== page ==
Retail Systems reports from Cegid Connections

Unified commerce and consolidating omnichannel strategies were the key themes of 2017’s Cegid Connections conference last month. Over 450 retailers and industry figureheads gathered in Budapest to hear keynote speakers, retail organisations and technology partners discuss the continuing importance of the customer journey, the changing nature of retail, and how the roll-out of technology is helping both shape and deliver new consumer experiences.

The rate of digital transformation in the retail sector and the significance of omnichannel operations were aspects touched on in this year’s opening keynote speech by the founder and CEO of Peps Labs, Catherine Barba, who is also a former e-commerce entrepreneur and now a startup investor.

She argued that pure-play retailers were not necessarily the future of the sector, as just two out of the current top 25 US retailers were online-only, and even Amazon had started to make the move into physical outlets. “One reason they [pure-plays] are not the future is that we all still want to go to stores,” she noted.

However, she cautioned that “boring” point of sale experiences still needed an overhaul, as “the least interesting thing about a product is purchasing it”. And retailers could learn from agile and fast-moving technology companies when it came to addressing pain-points such as this in the customer journey, she told delegates. “We are all in a process of transformation, but are we aware that we need to accelerate it? Don’t pretend to be a startup, but you can learn a lot from looking at their framework and generating an advantage.”

Barba was followed on stage by Robbin Mitchell, partner and managing director at Boston Consulting Group (BCG), who spoke of the fundamental shift in the way that consumers were interacting with retailers and with each other, and how this evolution of customer behaviour was increasingly fast-paced.

Citing new BCG research, she explained that omnichannel was set to reach a 25 to 35 per cent penetration level by 2020, through continued rates of annual double-digit growth. In the US, 75 per cent of customers were already looking for a multi-channel experience – particularly Millennials, she said. “Looking at the trends, they [Millennials] are holistically interacting any place, any time and anywhere.”

Mobile is of course a key connector in the current marketplace, with purchases made via this channel expected to double over the next three years in the US alone. Some 86 per cent of Millennials are already using mobile to support a purchase and overall, six in ten purchases are “digitally influenced” Mitchell noted, with between 25 and 40 per cent of shoppers starting their research via digital means.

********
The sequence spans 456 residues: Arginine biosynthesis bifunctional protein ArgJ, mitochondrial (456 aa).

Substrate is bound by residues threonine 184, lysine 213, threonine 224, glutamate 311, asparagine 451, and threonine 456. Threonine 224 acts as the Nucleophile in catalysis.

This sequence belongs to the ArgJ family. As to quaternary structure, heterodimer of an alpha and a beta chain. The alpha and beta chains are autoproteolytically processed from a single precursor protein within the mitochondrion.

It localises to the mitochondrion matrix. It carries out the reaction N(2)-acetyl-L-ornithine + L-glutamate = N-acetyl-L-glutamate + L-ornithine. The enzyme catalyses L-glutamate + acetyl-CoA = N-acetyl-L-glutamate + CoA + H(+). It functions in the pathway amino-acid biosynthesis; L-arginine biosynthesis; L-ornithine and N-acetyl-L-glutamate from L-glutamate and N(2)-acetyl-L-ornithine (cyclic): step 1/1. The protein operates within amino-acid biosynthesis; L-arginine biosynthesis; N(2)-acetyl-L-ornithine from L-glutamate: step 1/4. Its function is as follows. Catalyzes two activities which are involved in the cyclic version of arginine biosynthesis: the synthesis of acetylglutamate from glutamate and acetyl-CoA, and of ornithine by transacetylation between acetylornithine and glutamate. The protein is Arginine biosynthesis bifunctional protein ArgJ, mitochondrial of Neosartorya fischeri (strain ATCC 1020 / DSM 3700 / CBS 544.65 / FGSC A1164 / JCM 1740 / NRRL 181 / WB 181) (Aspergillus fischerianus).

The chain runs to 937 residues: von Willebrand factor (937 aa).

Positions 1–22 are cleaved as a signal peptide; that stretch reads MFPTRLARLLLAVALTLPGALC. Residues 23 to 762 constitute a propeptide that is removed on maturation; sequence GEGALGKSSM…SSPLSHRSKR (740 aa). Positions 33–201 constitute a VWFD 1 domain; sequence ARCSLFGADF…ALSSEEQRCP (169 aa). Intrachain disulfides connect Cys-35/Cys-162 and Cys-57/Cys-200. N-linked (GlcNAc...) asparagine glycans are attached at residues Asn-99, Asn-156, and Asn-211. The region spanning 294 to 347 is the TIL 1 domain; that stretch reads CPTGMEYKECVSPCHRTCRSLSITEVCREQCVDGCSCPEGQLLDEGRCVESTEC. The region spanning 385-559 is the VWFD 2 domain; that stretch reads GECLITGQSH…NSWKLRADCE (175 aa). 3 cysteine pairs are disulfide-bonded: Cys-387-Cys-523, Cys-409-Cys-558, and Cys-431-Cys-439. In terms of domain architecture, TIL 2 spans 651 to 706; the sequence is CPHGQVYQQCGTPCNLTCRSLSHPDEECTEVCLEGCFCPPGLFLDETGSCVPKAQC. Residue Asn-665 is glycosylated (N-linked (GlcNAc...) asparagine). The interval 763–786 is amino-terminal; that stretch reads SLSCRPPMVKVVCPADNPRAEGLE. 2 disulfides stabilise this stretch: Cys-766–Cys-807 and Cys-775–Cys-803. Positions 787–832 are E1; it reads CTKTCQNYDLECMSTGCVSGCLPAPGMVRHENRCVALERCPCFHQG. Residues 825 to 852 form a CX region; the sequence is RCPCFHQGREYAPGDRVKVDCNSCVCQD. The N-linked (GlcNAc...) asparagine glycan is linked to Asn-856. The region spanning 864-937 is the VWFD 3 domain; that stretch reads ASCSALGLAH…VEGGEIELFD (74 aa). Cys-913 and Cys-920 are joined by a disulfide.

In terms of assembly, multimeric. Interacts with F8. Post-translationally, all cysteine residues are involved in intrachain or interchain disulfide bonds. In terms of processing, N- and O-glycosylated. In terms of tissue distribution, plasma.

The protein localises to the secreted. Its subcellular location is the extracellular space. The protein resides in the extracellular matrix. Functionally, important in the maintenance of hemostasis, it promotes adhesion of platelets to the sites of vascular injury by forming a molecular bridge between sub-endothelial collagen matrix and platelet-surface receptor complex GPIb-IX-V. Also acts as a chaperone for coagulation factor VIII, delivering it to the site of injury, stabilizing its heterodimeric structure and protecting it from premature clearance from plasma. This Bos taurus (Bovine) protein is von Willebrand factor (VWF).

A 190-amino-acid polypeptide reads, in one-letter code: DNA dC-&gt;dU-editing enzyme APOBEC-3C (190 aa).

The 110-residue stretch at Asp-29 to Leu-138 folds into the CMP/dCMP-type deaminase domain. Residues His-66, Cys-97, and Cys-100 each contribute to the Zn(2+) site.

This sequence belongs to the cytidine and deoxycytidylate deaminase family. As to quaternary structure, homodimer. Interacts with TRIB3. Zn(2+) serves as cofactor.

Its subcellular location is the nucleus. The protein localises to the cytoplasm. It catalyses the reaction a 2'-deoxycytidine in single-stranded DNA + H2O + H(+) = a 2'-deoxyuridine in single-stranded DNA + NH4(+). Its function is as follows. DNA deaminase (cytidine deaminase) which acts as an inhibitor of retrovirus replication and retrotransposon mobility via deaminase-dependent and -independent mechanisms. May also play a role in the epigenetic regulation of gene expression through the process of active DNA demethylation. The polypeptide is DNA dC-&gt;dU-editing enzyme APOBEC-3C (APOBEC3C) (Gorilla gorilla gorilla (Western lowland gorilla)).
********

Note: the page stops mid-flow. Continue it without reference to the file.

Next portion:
She observed that whereas products, physical stores or transactions may have been the central focus of retail strategies at various points in the past, the future would be “customer-centric” –shaped by customer relationships, technology and brand interactions.

“It’s about omnichannel and the seamless blend between physical and digital, leading to a cultural and mindset shift. Stores are important, but how you use and merchandise them will change in the future,” she told the audience, adding that personal experiences would now shape how customers viewed retailers overall.

Current trends across the retail landscape and the way that technology is influencing these was a topic covered at the event by Tania Oakey, Cegid’s retail marketing director. With this in mind, she outlined the four big themes to come out of January’s Big NRF Retail Show in New York (which was attended by 35,000 industry professionals): technology innovation, customer experiences, investing in people and data analytics.

Describing omnichannel as “no longer a trend but the norm”, Oakey also highlighted new retail trends on the horizon: frictionless experiences, artificial intelligence, messaging apps, voice as the new interface, the rise of robots, virtual and augmented reality, and the better utilisation of data.

She observed that “more and more retailers are abandoning apps in favour of chatbots” and that voice conversations – such as those carried out through Amazon’s digital Alexa assistant – will become mainstream, accounting for 30 per cent of technology interactions by 2018 according to Gartner. Amazon’s Dash Buttons were also a good example of the type of “simple and frictionless” purchasing experience that retailers should be delivering to customers, Oakey added, while in-store robot assistants and pavement delivery robots were starting to be rolled out in several markets.

The growing emergence of virtual reality in retail has been demonstrated by Alibaba, the world’s largest retailer, which offered a virtual store for the first time in 2016 for its Singles’ Day – the biggest shopping event globally, which generated $14 billion in sales last year, the audience heard. Suggesting data “could be the new oil” Oakey concluded by pointing out how crucial it was for retailers to take advantage of the data available to them – whether that be tracking customer demographics in-store through facial recognition, using feedback to anticipate customer needs and improve products, or by collating existing data to offer individual customers a truly personalised and unified retail experience.

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